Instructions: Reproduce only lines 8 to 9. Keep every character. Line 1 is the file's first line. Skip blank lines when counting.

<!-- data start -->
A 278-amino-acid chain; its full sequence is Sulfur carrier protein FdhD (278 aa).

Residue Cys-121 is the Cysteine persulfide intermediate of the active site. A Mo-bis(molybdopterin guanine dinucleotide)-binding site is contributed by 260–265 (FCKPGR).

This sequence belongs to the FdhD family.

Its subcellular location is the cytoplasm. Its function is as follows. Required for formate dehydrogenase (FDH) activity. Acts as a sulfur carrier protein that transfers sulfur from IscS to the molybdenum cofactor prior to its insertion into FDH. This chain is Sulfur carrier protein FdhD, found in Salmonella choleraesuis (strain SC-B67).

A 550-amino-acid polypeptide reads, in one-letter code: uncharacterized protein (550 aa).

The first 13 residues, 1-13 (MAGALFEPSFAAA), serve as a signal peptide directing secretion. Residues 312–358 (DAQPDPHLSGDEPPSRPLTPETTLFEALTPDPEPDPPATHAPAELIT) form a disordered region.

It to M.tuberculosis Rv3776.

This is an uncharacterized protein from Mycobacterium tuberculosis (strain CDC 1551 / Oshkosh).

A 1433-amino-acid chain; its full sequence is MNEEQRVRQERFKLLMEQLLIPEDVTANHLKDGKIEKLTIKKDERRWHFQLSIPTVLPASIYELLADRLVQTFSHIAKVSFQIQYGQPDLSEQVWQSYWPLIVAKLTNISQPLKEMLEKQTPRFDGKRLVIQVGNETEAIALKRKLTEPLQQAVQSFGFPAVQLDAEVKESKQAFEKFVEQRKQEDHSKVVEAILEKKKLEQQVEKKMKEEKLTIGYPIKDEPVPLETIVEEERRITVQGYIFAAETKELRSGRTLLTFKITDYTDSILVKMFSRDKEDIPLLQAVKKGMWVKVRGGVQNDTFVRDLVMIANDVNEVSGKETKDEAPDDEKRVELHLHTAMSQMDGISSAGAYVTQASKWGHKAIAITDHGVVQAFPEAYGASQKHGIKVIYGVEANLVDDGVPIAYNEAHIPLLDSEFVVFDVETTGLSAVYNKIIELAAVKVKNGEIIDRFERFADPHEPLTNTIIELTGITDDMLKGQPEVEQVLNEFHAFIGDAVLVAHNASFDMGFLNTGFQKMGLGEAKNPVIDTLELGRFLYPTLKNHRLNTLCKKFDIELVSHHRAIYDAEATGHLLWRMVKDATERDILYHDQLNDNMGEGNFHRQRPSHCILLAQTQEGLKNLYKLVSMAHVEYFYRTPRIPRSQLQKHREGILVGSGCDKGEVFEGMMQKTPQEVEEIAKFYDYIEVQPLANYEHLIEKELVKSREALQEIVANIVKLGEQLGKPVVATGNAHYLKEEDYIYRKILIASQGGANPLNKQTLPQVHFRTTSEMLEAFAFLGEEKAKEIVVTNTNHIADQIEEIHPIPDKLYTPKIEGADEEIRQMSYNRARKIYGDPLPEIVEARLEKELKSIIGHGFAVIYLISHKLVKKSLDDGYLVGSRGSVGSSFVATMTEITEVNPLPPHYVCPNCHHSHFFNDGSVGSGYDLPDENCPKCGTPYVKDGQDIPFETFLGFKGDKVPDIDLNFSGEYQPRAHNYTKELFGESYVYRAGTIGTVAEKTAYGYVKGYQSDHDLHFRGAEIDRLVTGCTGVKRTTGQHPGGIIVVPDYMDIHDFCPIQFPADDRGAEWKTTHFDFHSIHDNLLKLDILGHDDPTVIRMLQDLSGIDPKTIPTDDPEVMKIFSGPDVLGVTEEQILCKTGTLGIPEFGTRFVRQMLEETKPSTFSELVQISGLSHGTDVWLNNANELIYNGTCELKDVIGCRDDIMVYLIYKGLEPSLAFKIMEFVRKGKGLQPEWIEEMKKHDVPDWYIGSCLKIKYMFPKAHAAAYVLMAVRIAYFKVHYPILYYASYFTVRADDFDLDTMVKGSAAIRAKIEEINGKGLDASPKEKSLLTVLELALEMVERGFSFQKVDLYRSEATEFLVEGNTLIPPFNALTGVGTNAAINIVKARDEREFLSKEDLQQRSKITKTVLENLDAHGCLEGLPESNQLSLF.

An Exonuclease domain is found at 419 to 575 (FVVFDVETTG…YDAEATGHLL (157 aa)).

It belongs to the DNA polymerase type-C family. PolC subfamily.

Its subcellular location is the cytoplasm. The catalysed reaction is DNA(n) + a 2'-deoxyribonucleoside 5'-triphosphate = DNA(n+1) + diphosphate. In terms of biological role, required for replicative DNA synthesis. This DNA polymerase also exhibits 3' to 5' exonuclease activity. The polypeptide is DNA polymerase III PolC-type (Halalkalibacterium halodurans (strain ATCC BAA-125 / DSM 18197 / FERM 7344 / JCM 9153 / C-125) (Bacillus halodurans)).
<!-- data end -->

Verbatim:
This is an uncharacterized protein from Mycobacterium tuberculosis (strain CDC 1551 / Oshkosh).

A 1433-amino-acid chain; its full sequence is MNEEQRVRQERFKLLMEQLLIPEDVTANHLKDGKIEKLTIKKDERRWHFQLSIPTVLPASIYELLADRLVQTFSHIAKVSFQIQYGQPDLSEQVWQSYWPLIVAKLTNISQPLKEMLEKQTPRFDGKRLVIQVGNETEAIALKRKLTEPLQQAVQSFGFPAVQLDAEVKESKQAFEKFVEQRKQEDHSKVVEAILEKKKLEQQVEKKMKEEKLTIGYPIKDEPVPLETIVEEERRITVQGYIFAAETKELRSGRTLLTFKITDYTDSILVKMFSRDKEDIPLLQAVKKGMWVKVRGGVQNDTFVRDLVMIANDVNEVSGKETKDEAPDDEKRVELHLHTAMSQMDGISSAGAYVTQASKWGHKAIAITDHGVVQAFPEAYGASQKHGIKVIYGVEANLVDDGVPIAYNEAHIPLLDSEFVVFDVETTGLSAVYNKIIELAAVKVKNGEIIDRFERFADPHEPLTNTIIELTGITDDMLKGQPEVEQVLNEFHAFIGDAVLVAHNASFDMGFLNTGFQKMGLGEAKNPVIDTLELGRFLYPTLKNHRLNTLCKKFDIELVSHHRAIYDAEATGHLLWRMVKDATERDILYHDQLNDNMGEGNFHRQRPSHCILLAQTQEGLKNLYKLVSMAHVEYFYRTPRIPRSQLQKHREGILVGSGCDKGEVFEGMMQKTPQEVEEIAKFYDYIEVQPLANYEHLIEKELVKSREALQEIVANIVKLGEQLGKPVVATGNAHYLKEEDYIYRKILIASQGGANPLNKQTLPQVHFRTTSEMLEAFAFLGEEKAKEIVVTNTNHIADQIEEIHPIPDKLYTPKIEGADEEIRQMSYNRARKIYGDPLPEIVEARLEKELKSIIGHGFAVIYLISHKLVKKSLDDGYLVGSRGSVGSSFVATMTEITEVNPLPPHYVCPNCHHSHFFNDGSVGSGYDLPDENCPKCGTPYVKDGQDIPFETFLGFKGDKVPDIDLNFSGEYQPRAHNYTKELFGESYVYRAGTIGTVAEKTAYGYVKGYQSDHDLHFRGAEIDRLVTGCTGVKRTTGQHPGGIIVVPDYMDIHDFCPIQFPADDRGAEWKTTHFDFHSIHDNLLKLDILGHDDPTVIRMLQDLSGIDPKTIPTDDPEVMKIFSGPDVLGVTEEQILCKTGTLGIPEFGTRFVRQMLEETKPSTFSELVQISGLSHGTDVWLNNANELIYNGTCELKDVIGCRDDIMVYLIYKGLEPSLAFKIMEFVRKGKGLQPEWIEEMKKHDVPDWYIGSCLKIKYMFPKAHAAAYVLMAVRIAYFKVHYPILYYASYFTVRADDFDLDTMVKGSAAIRAKIEEINGKGLDASPKEKSLLTVLELALEMVERGFSFQKVDLYRSEATEFLVEGNTLIPPFNALTGVGTNAAINIVKARDEREFLSKEDLQQRSKITKTVLENLDAHGCLEGLPESNQLSLF.